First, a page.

UO offers sanctuary to illegal immigrant students
- The University of Oregon is vowing to “protect” illegal immigrant students by refusing to cooperate with federal immigration enforcement efforts.
- UO President Michael Schill says the school is not calling it a "sanctuary" policy, however, declaring "I don't know what 'sanctuary' means."
The University of Oregon is vowing to “protect” illegal immigrant students by refusing to cooperate with federal immigration enforcement efforts.
“We’re going to protect our students the best that we can do, consistent with the law of the nation,” UO President Michael Schill announced Thursday, according to The Register-Guard.
The University Senate adopted a resolution Wednesday requesting that the administration do as much as possible to protect the university’s illegal immigrant students in response to fears that the election of Donald Trump will result in large-scale deportations, and approximately 100 UO students held a demonstration the same day to voice their support for the measure.
In accordance with the resolution, Schill declared the next day that UO will not aid immigration officials in rounding up the undocumented students “without a judge’s order or some imminent threat to health and safety,” and that university police will not “stand in” for immigration officials when it comes to enforcing the immigration laws.
Immigration activists have applauded the resolution, calling it a part of a “sanctuary” movement dedicated to fighting against mass deportations, but Schill eschewed that terminology in his statement.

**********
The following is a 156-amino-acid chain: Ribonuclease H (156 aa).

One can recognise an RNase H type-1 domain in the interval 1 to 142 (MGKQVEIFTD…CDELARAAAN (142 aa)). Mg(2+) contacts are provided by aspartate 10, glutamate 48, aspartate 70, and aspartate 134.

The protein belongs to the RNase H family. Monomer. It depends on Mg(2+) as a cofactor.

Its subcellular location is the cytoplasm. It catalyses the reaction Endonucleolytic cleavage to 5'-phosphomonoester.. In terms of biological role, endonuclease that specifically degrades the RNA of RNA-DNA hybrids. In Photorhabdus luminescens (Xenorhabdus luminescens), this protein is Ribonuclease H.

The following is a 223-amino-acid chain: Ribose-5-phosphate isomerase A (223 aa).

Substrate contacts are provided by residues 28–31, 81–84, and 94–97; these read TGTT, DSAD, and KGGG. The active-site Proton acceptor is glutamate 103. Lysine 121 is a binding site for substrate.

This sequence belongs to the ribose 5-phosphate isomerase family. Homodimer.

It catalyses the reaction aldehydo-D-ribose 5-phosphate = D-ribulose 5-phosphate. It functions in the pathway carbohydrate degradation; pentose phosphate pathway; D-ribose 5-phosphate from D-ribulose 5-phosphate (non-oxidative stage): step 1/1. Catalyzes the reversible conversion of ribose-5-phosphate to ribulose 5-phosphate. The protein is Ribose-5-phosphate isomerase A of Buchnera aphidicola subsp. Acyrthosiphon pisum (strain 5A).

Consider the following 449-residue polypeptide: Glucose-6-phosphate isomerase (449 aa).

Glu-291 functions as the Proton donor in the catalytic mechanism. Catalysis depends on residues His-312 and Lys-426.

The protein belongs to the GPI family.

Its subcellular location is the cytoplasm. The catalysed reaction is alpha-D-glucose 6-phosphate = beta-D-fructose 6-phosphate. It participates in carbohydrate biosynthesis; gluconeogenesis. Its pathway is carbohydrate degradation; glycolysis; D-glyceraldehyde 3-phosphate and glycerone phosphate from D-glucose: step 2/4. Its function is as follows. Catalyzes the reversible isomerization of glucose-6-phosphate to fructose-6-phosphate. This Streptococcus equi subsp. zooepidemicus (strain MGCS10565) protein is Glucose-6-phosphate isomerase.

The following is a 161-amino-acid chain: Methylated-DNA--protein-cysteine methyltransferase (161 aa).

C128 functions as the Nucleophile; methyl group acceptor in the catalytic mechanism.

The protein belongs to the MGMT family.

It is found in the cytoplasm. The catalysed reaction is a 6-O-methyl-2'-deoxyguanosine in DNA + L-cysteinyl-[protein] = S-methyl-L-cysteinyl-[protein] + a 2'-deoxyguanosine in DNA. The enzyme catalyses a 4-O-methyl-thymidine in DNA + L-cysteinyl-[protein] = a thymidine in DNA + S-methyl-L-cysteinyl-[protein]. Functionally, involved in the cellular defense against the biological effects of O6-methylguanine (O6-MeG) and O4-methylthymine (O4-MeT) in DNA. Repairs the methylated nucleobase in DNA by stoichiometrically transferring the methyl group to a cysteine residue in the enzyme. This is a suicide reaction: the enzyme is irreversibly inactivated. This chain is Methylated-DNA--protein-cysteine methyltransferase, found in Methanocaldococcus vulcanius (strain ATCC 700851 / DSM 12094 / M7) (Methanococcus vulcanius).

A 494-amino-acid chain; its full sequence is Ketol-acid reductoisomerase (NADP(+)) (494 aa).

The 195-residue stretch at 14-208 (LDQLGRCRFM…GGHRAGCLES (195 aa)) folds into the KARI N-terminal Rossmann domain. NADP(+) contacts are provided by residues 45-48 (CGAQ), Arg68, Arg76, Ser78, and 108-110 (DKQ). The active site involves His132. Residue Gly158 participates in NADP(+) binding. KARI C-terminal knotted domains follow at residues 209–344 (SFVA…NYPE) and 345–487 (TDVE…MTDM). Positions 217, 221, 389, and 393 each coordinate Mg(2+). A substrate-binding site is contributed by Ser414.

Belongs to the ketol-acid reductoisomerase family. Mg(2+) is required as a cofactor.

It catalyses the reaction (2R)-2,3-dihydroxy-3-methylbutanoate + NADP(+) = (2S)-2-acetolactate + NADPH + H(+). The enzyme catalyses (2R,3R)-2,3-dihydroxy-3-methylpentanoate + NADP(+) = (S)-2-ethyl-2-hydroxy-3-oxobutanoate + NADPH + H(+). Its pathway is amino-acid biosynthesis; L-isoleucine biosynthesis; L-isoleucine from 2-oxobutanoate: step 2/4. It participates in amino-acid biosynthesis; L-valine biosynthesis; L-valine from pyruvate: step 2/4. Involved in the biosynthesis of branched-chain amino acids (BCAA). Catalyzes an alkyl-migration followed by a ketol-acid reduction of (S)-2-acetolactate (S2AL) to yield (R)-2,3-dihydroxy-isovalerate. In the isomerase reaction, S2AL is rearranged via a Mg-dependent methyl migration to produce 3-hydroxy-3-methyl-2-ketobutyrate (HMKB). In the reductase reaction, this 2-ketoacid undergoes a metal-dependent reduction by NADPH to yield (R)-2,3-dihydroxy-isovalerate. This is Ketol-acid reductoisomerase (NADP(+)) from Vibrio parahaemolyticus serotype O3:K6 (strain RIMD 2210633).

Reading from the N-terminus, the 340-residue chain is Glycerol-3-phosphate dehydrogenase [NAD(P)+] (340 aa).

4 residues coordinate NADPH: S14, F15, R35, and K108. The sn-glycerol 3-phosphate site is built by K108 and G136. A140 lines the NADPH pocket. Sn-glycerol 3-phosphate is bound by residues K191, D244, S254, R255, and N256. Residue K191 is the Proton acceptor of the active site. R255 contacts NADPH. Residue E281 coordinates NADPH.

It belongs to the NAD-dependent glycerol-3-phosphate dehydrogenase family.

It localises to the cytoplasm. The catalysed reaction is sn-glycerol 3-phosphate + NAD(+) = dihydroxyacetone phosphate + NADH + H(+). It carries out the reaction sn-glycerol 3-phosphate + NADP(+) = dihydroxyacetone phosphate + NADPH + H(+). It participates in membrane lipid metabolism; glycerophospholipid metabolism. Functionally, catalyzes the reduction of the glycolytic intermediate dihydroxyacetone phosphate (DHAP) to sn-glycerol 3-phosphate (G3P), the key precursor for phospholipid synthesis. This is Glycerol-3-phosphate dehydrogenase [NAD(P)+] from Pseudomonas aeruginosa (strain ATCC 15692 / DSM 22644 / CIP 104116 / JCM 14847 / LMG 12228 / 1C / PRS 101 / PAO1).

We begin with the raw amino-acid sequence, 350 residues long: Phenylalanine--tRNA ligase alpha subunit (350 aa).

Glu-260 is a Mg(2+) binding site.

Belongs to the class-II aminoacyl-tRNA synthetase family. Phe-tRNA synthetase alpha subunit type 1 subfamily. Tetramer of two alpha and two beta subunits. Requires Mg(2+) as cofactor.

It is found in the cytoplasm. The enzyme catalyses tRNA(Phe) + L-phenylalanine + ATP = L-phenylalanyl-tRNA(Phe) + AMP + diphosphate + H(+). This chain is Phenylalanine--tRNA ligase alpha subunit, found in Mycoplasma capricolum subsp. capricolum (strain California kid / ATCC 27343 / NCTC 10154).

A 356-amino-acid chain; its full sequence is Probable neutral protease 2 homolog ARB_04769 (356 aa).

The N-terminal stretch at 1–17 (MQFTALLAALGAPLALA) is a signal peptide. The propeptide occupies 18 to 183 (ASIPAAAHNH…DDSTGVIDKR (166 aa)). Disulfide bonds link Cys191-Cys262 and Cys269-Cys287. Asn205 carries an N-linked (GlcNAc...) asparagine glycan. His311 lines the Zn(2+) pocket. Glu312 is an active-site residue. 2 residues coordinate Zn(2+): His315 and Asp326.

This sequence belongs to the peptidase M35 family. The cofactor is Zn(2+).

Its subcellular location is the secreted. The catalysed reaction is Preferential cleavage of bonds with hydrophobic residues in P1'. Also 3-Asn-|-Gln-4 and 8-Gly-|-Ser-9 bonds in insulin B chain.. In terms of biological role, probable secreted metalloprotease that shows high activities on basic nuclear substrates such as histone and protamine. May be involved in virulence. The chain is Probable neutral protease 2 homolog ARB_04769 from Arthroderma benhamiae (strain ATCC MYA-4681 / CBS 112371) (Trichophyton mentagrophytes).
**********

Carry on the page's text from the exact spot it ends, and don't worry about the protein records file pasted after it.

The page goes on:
“We’re not calling it ‘sanctuary.’ I don’t know what ‘sanctuary’ means,” he protested. “I can tell you what we’re going to do and what we won’t do, and if that fits the definition of sanctuary, then that’s what we’re doing.”
Around 20 undocumented students attend UO under Oregon’s 2013 tuition equity law, which allows undocumented students who attended high school in Oregon to pay in-state tuition, and several of those students study or work at UO under President Obama’s 2012 Deferred Action for Childhood Arrivals (DACA) executive order.
Since 2013, this order has allowed undocumented students to attend school, obtain work permits, and be licensed to drive without the possibility of facing deportation, but Trump has vowed to cancel DACA once he takes office in January.
Nonetheless, Andrea Williams, the executive director of a Salem-based immigrant rights organization, said she is pleased with the university’s decision, even if she doesn’t expect it to be a panacea.
“It’s a huge thing that the university came out and said, ‘We’re going to support our immigrant students.’ It goes a long way,” Williams asserted. “But it doesn’t mean the students’ fears are going to be quelled. It doesn’t mean there isn’t going to be nervousness and stress just because it’s still a very, very real reality.”
“I personally know a handful of students who are terrified of the changes that are going on,” opined UO professor Jane Cramer. “I do know students who would very much appreciate the safety of this.”
Williams, however, cautioned that “We really just don’t know what’s going to happen,” saying, “we don’t want to scare people right now. But it is important people can understand what could happen.”
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